Humanity has always had a close relationship with bees, whose honey has have been a food staple since before the dawn of civilization. As a symbol, the bees’ lifestyle mimics that of the human social order- a cooperative, productive social hierarchy.
In fact, beekeeping is one of the earliest markers of civilized society- bees provided many of the necessities of advancement, providing not only food, but wax for metalworking, cosmetics, and medicines, as well as the ever-important pollinization of fruit trees and other food crops.
Hieroglyphic Bee symbolising the Kingdom of Lower Egypt
The cultivation of honey was a sacred charge often imbued with ritual symbolism and associated with the mother goddess, whose nurturing protection of mankind was symbolized by the the abundance of honey provided to bee society under the reign of the queen bee.
As it was widely believed that bees were born spontaneously, they were widely viewed as symbols of chastity and purity. The Bee’s never-flagging labors made them an emblem of hard work, industriousness, teamwork, perseverance, charity, selflessness, and constancy. These virtues are recalled in many heraldic emblems and personal seals, as well as in the emblems of Freemasonry, the Church of Latter-Day Saints, and in countless trademarks.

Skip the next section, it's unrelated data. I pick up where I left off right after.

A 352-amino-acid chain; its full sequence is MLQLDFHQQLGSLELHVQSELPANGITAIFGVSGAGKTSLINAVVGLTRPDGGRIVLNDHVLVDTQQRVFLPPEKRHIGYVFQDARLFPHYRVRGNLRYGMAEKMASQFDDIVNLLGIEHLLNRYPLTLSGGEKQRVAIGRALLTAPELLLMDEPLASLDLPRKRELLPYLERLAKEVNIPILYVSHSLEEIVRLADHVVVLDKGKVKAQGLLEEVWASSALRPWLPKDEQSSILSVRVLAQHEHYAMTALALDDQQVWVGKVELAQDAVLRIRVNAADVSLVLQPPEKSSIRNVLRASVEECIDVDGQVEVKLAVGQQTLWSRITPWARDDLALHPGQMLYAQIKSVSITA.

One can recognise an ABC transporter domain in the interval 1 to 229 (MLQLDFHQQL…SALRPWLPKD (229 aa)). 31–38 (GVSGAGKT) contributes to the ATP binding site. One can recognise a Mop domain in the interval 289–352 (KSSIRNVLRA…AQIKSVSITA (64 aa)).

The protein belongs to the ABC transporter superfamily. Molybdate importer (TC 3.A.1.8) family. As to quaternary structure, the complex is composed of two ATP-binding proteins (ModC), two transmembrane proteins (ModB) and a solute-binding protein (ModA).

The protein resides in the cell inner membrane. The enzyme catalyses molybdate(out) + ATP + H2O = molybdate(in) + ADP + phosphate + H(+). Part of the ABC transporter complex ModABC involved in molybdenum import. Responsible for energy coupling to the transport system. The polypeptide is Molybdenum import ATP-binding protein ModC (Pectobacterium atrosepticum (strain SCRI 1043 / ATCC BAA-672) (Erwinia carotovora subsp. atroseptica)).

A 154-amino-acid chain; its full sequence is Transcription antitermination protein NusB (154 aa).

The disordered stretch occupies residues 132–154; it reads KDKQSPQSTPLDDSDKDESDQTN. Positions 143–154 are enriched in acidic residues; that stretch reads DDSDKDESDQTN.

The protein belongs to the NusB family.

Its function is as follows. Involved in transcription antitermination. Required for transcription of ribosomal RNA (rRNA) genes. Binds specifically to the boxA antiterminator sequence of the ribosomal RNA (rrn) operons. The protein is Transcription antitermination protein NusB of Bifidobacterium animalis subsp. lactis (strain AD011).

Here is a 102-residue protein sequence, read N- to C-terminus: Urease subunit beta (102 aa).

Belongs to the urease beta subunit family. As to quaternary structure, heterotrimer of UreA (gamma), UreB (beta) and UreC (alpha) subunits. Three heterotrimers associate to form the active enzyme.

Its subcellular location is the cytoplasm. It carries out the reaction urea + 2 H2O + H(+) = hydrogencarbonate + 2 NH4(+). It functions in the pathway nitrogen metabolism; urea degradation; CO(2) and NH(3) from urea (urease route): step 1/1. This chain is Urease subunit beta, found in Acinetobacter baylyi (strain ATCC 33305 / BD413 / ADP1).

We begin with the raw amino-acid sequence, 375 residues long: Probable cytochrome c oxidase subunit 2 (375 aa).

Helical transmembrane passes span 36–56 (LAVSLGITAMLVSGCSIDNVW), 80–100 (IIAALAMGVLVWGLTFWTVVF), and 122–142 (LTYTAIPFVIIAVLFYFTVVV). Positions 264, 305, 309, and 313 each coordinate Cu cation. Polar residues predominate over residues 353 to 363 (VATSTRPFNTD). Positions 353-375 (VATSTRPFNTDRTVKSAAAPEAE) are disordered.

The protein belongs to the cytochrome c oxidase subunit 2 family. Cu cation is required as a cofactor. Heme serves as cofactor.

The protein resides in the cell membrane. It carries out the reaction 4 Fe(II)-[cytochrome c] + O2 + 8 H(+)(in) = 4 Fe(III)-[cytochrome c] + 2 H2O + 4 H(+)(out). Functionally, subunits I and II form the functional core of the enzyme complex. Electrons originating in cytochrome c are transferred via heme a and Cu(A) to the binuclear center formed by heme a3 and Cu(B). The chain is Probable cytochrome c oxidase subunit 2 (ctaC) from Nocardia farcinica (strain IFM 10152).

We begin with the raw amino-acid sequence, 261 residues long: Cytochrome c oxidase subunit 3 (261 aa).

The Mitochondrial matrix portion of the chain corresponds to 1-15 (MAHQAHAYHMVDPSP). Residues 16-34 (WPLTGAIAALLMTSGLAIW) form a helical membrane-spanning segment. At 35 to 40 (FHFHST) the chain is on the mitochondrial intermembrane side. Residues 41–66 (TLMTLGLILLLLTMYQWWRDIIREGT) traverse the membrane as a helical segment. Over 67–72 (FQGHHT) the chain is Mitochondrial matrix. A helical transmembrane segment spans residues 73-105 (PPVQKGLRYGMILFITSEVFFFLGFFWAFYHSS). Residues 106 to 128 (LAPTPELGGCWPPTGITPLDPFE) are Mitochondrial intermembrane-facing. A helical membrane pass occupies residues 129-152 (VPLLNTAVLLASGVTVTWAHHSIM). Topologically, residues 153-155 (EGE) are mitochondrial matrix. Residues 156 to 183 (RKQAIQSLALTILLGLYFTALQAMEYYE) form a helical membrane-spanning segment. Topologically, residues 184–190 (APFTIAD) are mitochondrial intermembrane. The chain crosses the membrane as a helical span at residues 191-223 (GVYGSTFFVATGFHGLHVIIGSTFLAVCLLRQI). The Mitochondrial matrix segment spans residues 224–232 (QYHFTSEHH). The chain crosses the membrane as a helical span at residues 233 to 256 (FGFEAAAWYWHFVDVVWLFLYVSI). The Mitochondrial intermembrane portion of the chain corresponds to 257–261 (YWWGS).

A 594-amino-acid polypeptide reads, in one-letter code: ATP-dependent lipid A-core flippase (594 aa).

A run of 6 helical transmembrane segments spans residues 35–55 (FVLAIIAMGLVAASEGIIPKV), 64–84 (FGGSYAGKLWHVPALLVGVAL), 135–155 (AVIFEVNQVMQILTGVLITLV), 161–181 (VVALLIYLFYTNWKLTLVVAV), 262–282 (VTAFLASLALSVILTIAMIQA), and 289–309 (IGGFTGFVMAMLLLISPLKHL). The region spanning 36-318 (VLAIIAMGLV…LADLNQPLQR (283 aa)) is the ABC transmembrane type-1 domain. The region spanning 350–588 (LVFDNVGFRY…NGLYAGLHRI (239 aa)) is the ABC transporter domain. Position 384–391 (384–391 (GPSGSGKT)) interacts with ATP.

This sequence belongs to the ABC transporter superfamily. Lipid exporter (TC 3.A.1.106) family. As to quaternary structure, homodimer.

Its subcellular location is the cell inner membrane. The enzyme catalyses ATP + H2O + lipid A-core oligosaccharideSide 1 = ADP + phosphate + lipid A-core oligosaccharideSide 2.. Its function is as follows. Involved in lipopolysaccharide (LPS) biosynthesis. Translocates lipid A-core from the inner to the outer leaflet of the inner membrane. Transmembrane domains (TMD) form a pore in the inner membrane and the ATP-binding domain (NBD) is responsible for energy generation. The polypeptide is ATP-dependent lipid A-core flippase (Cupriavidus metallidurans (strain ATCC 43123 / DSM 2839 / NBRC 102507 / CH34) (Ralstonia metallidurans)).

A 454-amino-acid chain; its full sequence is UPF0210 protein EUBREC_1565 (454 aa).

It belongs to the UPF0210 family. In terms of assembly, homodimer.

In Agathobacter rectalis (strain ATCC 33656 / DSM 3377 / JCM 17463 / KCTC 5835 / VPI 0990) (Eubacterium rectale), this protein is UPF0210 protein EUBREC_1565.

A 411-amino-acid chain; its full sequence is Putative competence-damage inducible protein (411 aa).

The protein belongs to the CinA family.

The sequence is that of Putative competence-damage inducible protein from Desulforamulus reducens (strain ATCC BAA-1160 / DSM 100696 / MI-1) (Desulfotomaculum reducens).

Masonic Beehive emblem
Observances of the annual hibernation of the hives also resulted in the belief that bees died and were reborn annually, and this, along with their coloring, made them a natural solar symbol- and later, an emblem of Christ in to Christian believers. Greek followers of the goddess Demeter believed her priestesses would be reincarnated as bees; the priestesses of the Ephesian Diana wre called melissae- bees.
Bee-headed Goddess medallion, from Knossos, Crete, 1500 BCE
- Bee, Beehive View more artist’s renderings of the Bee, Beehive.